I Didn’t Walk Out, By A Middle School Student

I Didn’t Walk Out, By A Middle School Student

I Didn’t Walk Out, By A Middle School Student

My 14 year old daughter, who is in 8th grade, attends a public school in the greater Puget Sound area in Washington state. I asked her if she would be willing to take notes during the day and write up a summary of what happened. She had already informed me that she would not be walking out. This is her account of what happened today at her middle (6th through 8th grade) school.

Third period starts at 9:55 am. I got into class, and people are talking about the walkout. I sat down, and the daily announcements came on over the intercom. It’s all normal news, but I feel they made the announcements intentionally longer so people would be able to leave class as soon as the announcements were done.

Once the announcements were over, my teacher (I was in English class) said to the class that the walkout was scheduled for 10 am. She stressed that either walking out or staying was our decision, “I just want it to be what you want to do.” She also reminded the class that this was meant to be serious, not an extra break or a free period. She also encouraged the kids to actually think about WHY they were walking out, and wanting to see a behavior change from the kids who did choose to walkout. She asked the students to think about the bullying angle and being kinder to others, but emphasized that the conversation should be about school safety, not gun control.

When she was done talking, it was 10 am. Out of a class of 30, only 5 students stayed in class. I was one of them. Three of the remaining students were boys who said the walkout “was stupid” and didn’t care about it. Class continued on once my teacher figured out if she needed to watch other students from a different class as well – teachers were required to provide supervision to the kids who walked out of class, as well as those who stayed.

The walkout was supposed to be over at 10:17 am. Kids actually returned to class 15 minutes after that, so the time they were actually out of class was over a half hour. When they finally did get back, the kids were dead silent, except for a few that were crying. It was weird, because none of them wanted to talk about it. We actually got a little work done in class, but it delayed a class assignment.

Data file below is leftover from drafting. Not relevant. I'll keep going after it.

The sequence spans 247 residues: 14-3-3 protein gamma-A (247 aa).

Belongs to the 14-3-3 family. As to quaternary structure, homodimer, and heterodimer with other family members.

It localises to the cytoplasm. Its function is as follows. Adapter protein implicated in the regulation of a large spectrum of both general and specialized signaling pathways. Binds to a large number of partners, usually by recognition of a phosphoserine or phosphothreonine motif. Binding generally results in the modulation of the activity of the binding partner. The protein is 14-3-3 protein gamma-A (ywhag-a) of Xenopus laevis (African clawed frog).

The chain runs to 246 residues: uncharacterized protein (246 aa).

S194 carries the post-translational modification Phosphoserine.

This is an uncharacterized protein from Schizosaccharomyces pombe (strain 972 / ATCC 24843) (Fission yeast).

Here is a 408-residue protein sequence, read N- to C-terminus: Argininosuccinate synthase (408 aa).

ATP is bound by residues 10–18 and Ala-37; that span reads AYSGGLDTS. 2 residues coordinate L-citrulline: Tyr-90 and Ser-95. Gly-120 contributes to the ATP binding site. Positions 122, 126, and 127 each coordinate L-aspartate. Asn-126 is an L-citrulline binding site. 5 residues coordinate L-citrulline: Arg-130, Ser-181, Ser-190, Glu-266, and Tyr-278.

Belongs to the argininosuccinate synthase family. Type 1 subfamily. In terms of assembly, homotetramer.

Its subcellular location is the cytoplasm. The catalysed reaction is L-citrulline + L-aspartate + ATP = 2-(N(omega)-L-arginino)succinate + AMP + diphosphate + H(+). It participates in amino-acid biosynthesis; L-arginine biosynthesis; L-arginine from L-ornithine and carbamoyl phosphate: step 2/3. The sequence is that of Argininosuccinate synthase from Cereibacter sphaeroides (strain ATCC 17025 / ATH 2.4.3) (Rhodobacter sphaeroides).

After English, I headed to my 4th period History class (which has my favorite teacher). It is now 10:45 am. We are preparing for big group projects and working on group goals for the class period. So, five minutes into class a girl comes in, late, and crying. She goes to my History teacher and says, “I just can’t do class today.”

He looks at her and goes, “Wanna bet?”

She glares at him and stomps off to the bathroom, and is gone another 5 minutes. She finally comes back in, sort of calmed down, and tries her very hardest to get back to work. (Mom notes the sarcasm here.) Once she was back, the teacher stopped the class to ask if anyone wanted to talk about the walkout. When no one who had actually walked out wanted to talk, class continued.

One of my group members is in tears as well, and tells me (I am the group manager for the project and I award the points on the work that is completed), “I can’t work today.”

So I look at her and go, “Your loss, your grade, get back to work.” She did not earn her points today.

I asked my teacher while the class was at work, what his opinion was on the walkout. The teachers can give opinions when asked, but not volunteer them (something my 2nd period PE teacher did not follow along with). My history teacher said the walkout was fine, but “17 minutes is not going to do much. It won’t change anything.”